Sixteen year old Albie Burton, a linebacker at Central High School, broke his leg in a game in late August.
On September 11, he was up late playing video games with his brother, when he began feeling strange.
"I'm like, 'Man, I feel funny,'" said Burton.
"I went into the kitchen to get some water and then I came back and you looked like you were sleep," said Joshua Lynch, brother.
Burton suffered a double pulmonary embolism, very rare in teenagers, and cardiac arrest.
When did Lynch realize he needed to take action?
"It was when my mom said, 'He stopped breathing,'" he said.
It happened too fast for Lynch to think about the CPR classes he took at the YMCA as a kid.
"I tried to give him CPR on the couch but it was too much give, so I put him on the floor," said Lynch.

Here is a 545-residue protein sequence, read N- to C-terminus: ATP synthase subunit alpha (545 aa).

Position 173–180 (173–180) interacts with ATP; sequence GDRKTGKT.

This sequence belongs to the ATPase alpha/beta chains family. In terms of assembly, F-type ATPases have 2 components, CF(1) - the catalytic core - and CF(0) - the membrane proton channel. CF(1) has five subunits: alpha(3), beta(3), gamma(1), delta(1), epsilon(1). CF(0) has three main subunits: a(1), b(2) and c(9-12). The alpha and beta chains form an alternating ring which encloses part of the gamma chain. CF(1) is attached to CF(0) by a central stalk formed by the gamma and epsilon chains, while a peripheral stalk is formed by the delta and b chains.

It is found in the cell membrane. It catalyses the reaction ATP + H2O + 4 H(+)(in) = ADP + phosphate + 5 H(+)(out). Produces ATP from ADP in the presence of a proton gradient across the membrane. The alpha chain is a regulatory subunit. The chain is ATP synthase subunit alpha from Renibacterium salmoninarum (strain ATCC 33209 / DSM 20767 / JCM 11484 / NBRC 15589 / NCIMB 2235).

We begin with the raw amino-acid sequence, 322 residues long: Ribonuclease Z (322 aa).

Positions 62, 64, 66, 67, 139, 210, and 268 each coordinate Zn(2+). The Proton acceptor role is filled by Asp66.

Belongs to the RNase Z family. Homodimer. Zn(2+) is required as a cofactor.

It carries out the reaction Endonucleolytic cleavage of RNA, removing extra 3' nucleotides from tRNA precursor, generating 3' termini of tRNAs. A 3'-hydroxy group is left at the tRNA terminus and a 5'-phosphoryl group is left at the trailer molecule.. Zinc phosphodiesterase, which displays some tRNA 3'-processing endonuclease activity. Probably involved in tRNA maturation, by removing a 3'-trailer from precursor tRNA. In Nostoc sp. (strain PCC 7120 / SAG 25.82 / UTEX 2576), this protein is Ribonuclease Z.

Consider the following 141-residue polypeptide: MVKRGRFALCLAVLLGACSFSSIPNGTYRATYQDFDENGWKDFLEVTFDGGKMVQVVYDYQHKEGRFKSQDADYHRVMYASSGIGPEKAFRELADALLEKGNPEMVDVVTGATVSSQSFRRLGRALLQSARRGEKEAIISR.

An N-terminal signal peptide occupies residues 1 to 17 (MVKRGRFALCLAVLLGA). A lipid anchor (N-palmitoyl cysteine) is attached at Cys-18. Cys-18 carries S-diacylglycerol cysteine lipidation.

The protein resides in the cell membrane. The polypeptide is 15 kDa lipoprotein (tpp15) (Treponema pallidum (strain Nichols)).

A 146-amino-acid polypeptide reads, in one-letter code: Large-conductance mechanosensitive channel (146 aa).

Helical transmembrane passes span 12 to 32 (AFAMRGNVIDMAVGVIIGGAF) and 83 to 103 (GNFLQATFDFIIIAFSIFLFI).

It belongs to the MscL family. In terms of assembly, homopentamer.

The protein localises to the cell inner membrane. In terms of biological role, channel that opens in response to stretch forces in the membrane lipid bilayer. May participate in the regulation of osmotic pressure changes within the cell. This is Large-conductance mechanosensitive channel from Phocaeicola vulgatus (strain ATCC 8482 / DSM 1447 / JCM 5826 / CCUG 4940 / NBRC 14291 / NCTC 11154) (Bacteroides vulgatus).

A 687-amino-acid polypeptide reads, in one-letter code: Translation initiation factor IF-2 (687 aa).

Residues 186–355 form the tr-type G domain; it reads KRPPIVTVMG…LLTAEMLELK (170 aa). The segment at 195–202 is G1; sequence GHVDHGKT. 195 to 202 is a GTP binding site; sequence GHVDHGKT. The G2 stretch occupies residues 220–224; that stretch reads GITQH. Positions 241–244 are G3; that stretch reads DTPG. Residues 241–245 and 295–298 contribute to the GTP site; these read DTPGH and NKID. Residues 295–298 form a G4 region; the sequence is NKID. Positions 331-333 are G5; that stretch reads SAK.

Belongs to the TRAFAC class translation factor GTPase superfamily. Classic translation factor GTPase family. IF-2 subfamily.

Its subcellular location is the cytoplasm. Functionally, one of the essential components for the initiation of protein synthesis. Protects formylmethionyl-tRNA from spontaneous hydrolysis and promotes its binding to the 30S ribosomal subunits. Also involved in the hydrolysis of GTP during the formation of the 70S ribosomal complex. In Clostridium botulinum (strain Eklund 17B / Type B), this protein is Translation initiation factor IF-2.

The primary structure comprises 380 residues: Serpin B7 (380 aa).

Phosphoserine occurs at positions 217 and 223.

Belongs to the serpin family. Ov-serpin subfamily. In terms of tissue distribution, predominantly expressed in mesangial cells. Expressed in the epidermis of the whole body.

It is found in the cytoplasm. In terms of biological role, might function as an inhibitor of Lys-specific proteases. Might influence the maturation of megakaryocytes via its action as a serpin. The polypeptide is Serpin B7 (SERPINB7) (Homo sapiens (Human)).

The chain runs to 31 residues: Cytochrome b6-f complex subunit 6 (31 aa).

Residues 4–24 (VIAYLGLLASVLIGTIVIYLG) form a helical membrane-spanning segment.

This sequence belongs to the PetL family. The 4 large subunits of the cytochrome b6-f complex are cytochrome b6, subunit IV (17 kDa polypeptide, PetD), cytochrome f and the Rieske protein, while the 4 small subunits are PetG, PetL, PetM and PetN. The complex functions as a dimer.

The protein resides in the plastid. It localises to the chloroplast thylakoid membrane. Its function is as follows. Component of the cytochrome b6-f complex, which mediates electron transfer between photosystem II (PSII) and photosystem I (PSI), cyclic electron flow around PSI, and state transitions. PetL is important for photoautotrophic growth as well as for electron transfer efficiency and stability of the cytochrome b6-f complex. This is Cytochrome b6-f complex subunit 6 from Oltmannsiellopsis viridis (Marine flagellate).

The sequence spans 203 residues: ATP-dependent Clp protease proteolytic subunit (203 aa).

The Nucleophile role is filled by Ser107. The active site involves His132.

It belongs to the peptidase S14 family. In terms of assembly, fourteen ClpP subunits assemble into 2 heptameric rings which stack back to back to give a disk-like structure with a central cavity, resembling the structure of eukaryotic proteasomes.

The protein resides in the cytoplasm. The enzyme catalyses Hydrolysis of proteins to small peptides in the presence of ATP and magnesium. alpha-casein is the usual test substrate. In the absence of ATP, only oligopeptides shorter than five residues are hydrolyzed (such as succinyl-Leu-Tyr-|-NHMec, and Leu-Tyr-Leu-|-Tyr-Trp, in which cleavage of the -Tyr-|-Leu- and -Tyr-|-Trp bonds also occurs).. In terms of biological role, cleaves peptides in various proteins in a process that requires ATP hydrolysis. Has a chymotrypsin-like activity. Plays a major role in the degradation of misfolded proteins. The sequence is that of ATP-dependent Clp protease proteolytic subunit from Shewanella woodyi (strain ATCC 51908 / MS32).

The paramedics also administered CPR.
"We were heading to CHOP and then we had to stop again and they shocked him again," said Cherie Lynch, mother.
"It was just hard to see my son going through what he went through," said Albert Burton III, father.
Dr. Robert Berg says only 20 percent of the time, do people who witness someone in cardiac arrest do anything and less than ten percent survive, outside a hospital.
"When I first saw him, he was nearly dead," he said.
Lynch helped save his brother's life.
Dr. Berg says another reason Burton survived three cardiac arrests is because CHOP uses CPR mannequins that greatly increase efficiency when performing CPR. The hospital calls them 'rolling refreshers.'
However Lynch is the one who gave his brother a fighting chance. As for Burton, he expects to be walking without crutches by his birthday in mid-December.